I’ve recently been working with an SEO firm to improve our “keyword density”, structure and several other things on our public website. In their long list of recommendations was the task of producing nice pretty urls with relevant keywords, dashes instead of underscores, and so on, easily said, not so easily executed or so I thought. Our architecture in a nutshell is Apache web servers, fronting WebSphere application servers, running a Struts-based web application. Now if you know Struts, 9 times out of 10 your url’s are ugly, because a bunch of programmers didn’t care at all when they developed your application about the impact the urls would have on natural search and the framework developers pretty much left you with a bunch of “do.do”. Very quickly the SEO firm was recommending 70+ rewrite rules on the Apache server to resolve to the urls in the application and then custom work for each individual url to rewrite it to the friendly url, so that when Googlebot crawls the site it would traverse these friendly urls. I cringed at the thought of this suggestion, not only is this not maintainable, but when I run a local server I can’t use the rewritten urls, as my development environment doesn’t have a full blown http server with rewrite capabilities. I knew there had to be a better solution, I just wasn’t sure what it was.

I happened upon the UrlRewriteFilter, when researching regular expressions and rewrite rules, a rules engine that allows you to set up inbound and outbound rules to modify the urls using regular expressions. It handles every occurance of the url on both sides of the equation. The library comes in a jar with an xml configuration file that goes in your WEB-INF directory, the only other thing that needs to be done is a little configuration for the filter in the web.xml and the use of response.encodeURL when creating urls in your application. I had the second taken care of since all my url’s were encoded via the html:link tag included with Struts.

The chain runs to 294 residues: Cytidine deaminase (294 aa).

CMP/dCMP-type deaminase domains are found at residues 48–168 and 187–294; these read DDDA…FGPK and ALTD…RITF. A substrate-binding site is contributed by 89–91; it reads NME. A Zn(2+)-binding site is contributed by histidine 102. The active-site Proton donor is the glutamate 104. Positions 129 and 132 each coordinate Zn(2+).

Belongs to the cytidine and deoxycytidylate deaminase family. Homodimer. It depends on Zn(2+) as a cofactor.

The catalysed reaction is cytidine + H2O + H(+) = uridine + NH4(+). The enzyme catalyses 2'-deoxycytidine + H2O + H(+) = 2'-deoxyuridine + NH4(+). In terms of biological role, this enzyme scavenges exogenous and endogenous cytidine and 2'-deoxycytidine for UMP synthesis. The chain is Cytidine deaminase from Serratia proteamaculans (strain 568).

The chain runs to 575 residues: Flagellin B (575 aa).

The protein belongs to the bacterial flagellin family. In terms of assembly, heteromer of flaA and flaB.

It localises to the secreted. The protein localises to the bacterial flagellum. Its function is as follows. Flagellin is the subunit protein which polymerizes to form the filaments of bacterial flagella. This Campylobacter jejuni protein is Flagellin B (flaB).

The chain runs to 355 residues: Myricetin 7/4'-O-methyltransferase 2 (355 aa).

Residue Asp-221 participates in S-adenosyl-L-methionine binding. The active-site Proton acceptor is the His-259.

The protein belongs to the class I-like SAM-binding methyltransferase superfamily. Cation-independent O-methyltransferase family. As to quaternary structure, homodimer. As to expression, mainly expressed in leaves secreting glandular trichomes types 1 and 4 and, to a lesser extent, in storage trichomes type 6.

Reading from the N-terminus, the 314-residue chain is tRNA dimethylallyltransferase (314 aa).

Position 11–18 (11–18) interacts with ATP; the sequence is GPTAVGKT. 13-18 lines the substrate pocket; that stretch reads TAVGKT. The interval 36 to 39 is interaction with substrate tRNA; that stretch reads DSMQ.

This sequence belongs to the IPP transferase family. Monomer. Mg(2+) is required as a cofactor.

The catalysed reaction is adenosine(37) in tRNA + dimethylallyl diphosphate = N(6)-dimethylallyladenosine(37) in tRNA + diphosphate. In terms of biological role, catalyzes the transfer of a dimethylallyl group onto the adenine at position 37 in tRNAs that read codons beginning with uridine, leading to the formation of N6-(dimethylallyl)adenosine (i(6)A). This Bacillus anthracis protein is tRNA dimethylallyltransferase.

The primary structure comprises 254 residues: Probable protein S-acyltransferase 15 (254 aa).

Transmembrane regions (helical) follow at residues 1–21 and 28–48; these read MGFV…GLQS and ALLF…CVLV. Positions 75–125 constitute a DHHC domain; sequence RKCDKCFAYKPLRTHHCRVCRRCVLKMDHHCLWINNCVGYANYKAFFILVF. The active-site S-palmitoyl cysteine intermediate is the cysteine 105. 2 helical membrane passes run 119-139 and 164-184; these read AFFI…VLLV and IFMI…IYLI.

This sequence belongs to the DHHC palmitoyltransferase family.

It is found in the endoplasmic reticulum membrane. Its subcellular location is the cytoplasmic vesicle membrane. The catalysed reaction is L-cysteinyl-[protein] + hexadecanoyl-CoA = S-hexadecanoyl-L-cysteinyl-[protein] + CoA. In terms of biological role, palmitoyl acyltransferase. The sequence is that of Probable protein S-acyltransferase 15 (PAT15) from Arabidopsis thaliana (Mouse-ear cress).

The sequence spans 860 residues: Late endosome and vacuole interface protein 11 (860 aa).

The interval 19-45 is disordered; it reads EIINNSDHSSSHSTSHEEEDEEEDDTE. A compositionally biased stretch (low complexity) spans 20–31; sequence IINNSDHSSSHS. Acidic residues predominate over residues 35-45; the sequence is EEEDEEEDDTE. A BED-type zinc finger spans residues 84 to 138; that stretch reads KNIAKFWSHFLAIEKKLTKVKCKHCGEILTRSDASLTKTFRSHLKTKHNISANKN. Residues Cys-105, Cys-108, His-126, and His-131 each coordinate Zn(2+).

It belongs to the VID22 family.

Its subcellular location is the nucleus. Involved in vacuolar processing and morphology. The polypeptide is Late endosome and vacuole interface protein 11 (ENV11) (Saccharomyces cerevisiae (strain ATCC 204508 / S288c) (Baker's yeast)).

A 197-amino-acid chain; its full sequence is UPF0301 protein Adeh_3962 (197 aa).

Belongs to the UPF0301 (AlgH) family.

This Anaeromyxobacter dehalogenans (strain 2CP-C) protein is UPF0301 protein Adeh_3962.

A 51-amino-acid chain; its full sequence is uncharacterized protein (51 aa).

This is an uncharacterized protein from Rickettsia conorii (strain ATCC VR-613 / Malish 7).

The rules in the urlrewrite.xml look like this:

Bye bye ugly struts url’s. Some other notable features, you can set up conditional rules, you can call custom code to manipulate the structure of urls, you can execute multiple rules in a row, you also have access to several other application tidbits, such as an attributes and parameters in the request. This was exactly what I needed, I’d like to thank Paul Tuckey for a much needed and well written open source rewrite rules engine, and saving me many hours of pain and suffering.